A lawyer for rapper DMX plans to use music to convince a judge that his client deserves leniency for his tax evasion conviction. Attorney Murray Richman said in a court document made public on Monday that he wants to play a few DMX compositions at Thursday's sentencing for the rapper also known as Earl Simmons. He has been incarcerated since his bail was revoked in January by a judge who scolded him for failing to obey bail conditions. DMX's songs include the hit "X Gon' Give it to Ya."
, FILE - In this Aug. 11, 2017, file photo, rapper DMX, whose given name is Earl Simmons, leaves federal court in New York. In a court document made public Monday, March 26, 2018, an attorney for DMX said he plans to use music to convince a judge that his client deserves leniency for his tax evasion conviction. (AP Photo/Larry Neumeister, File)
26 of March 2018 23:39:47
NEW YORK (AP) — DMX is counting on a little rap to help him beat the rap at his tax evasion sentencing.
Attorney Murray Richman said in a court document made public on Monday that he wants to play a few DMX compositions at Thursday's sentencing in Manhattan for the rapper also known as Earl Simmons.
The lawyer said the music will help U.S. District Judge Jed Rakoff "understand him genuinely in his voice" since DMX may be too emotional to speak.
DMX, 47, has been incarcerated since his bail was revoked in January by Rakoff, who scolded him for failing to obey bail conditions.
DMX, whose hits include "X Gon' Give it to Ya," has appreciated his time at the Metropolitan Correctional Center in Manhattan and is "sober now and invigorated," Richman wrote.
"It was a salvation of sort to shut out the noise," Richman said. The lawyer sent the judge lyrics to "Slippin'" and "The Convo," among other compositions.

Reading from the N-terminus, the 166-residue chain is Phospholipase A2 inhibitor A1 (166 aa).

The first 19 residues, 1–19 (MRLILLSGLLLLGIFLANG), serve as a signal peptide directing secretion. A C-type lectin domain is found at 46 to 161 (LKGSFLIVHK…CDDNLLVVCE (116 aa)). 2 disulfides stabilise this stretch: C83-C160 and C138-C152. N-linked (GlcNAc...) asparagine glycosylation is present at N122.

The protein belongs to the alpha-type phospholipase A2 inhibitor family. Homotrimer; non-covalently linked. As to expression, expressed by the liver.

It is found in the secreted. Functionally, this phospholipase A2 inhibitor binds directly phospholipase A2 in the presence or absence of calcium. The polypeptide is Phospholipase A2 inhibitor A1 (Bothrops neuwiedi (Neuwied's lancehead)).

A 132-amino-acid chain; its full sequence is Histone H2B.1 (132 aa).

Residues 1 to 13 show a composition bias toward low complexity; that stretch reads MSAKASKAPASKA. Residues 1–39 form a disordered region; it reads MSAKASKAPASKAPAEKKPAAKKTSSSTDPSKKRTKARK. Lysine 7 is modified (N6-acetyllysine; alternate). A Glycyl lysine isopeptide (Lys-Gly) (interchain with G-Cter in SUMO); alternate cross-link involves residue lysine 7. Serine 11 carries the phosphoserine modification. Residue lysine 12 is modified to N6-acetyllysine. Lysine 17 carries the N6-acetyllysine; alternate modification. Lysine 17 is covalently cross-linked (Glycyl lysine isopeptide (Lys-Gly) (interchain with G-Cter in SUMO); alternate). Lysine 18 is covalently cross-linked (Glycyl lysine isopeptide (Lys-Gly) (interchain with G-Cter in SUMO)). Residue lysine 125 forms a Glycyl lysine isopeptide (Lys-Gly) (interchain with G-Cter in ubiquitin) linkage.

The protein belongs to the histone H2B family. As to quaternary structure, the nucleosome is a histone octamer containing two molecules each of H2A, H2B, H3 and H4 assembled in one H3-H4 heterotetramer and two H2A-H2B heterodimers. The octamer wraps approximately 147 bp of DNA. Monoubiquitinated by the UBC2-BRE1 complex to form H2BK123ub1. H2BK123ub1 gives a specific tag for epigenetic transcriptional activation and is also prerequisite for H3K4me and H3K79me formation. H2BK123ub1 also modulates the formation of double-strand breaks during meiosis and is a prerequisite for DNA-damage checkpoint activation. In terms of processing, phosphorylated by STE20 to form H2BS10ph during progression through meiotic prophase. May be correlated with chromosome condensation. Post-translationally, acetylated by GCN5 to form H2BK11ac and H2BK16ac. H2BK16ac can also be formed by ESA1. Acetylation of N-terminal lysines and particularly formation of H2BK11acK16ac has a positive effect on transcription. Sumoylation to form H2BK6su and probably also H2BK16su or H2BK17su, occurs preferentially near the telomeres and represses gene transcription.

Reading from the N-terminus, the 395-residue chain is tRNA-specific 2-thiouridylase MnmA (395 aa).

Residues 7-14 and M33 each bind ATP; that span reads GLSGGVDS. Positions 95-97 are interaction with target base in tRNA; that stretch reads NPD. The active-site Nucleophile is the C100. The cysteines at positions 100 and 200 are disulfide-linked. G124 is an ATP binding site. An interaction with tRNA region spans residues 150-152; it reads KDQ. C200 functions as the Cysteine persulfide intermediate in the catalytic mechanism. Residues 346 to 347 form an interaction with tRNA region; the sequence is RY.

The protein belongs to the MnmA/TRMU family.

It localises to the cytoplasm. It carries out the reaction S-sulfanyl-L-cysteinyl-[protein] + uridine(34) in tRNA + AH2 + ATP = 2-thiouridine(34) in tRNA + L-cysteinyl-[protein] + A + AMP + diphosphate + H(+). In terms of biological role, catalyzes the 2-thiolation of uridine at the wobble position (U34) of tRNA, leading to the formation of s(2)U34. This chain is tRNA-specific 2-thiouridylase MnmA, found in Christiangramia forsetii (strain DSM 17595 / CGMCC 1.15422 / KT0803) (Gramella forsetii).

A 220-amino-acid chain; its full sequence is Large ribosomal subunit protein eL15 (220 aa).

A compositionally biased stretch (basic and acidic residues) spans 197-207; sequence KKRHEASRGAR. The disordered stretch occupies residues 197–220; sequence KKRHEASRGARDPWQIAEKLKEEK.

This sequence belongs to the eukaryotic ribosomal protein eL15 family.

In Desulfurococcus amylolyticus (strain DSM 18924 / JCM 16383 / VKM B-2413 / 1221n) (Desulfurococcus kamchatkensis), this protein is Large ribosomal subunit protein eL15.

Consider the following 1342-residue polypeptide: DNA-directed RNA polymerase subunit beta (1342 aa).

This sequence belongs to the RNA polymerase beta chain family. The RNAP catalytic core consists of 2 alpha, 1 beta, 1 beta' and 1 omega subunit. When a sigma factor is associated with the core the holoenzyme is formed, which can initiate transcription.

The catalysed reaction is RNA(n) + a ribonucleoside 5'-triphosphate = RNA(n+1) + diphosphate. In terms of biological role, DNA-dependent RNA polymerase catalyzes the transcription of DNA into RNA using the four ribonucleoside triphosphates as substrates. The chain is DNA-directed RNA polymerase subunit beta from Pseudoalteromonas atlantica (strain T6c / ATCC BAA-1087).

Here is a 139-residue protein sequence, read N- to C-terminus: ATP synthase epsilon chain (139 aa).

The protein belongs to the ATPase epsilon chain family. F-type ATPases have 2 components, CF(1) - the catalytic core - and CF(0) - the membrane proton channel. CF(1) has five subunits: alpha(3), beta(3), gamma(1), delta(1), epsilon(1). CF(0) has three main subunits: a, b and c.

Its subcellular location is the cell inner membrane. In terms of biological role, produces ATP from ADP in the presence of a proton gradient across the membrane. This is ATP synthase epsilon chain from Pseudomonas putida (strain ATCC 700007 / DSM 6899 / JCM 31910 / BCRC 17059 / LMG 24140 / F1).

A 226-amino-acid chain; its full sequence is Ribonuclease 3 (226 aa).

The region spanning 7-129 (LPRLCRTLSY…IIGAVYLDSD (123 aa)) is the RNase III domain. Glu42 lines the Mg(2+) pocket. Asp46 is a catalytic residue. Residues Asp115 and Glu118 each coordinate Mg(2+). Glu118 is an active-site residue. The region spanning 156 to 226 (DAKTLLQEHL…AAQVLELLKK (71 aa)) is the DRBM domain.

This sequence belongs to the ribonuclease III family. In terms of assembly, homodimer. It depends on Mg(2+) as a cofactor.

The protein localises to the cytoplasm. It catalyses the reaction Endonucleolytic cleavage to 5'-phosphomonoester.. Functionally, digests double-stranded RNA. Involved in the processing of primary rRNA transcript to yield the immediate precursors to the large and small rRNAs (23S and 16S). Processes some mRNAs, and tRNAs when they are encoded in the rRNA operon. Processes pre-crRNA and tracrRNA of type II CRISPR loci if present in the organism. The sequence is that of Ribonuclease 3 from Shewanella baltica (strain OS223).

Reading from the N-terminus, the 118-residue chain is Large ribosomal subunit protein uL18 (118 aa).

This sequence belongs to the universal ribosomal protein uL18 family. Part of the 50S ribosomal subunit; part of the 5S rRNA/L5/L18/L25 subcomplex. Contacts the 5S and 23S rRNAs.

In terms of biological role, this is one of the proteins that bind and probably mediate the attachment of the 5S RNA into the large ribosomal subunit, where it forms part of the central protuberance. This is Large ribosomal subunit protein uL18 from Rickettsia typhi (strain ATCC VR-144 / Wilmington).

"It is raw Earl," the lawyer said. "We are not here or desirous of molding him into what some may want to see; Earl is uniquely him and that is both his beauty of mind and his genius."
Richman suggested "a unique resolution," including an up to 60-day study of his client by qualified consultants rather than prison, might help Simmons be deemed rehabilitated and enable him to return to the stage, where he can earn money to pay back $1.7 million in taxes and support his 15 children.
DMX had a busy concert schedule booked through July when his bail was revoked.
He pleaded guilty to a tax evasion charge in November, the culmination of a federal investigation that determined he had failed to pay taxes on millions of dollars in income amassed from 2002 through 2005 as his hip-hop records sold millions.
In papers filed last week, prosecutors called DMX's crime brazen and sought a five-year prison sentence.
They urged Rakoff to use the sentencing "to send the message to this defendant and others that star power does not entitle someone to a free pass."
The government said DMX was trying to shift blame for his tax payment failure to managers and attorneys.
It said he earned more than $2.3 million from 2010 through 2015 but paid nothing toward tax liabilities. Prosecutors said he arranged for hundreds of thousands of dollars of music royalties to be deposited into the bank accounts of managers and then portions disbursed to him in cash or used to pay his expenses.
They said he also demanded that his $125,000 payment in 2011 and 2012 for participating in "Couples Therapy," a reality TV show, be reissued without withholding taxes.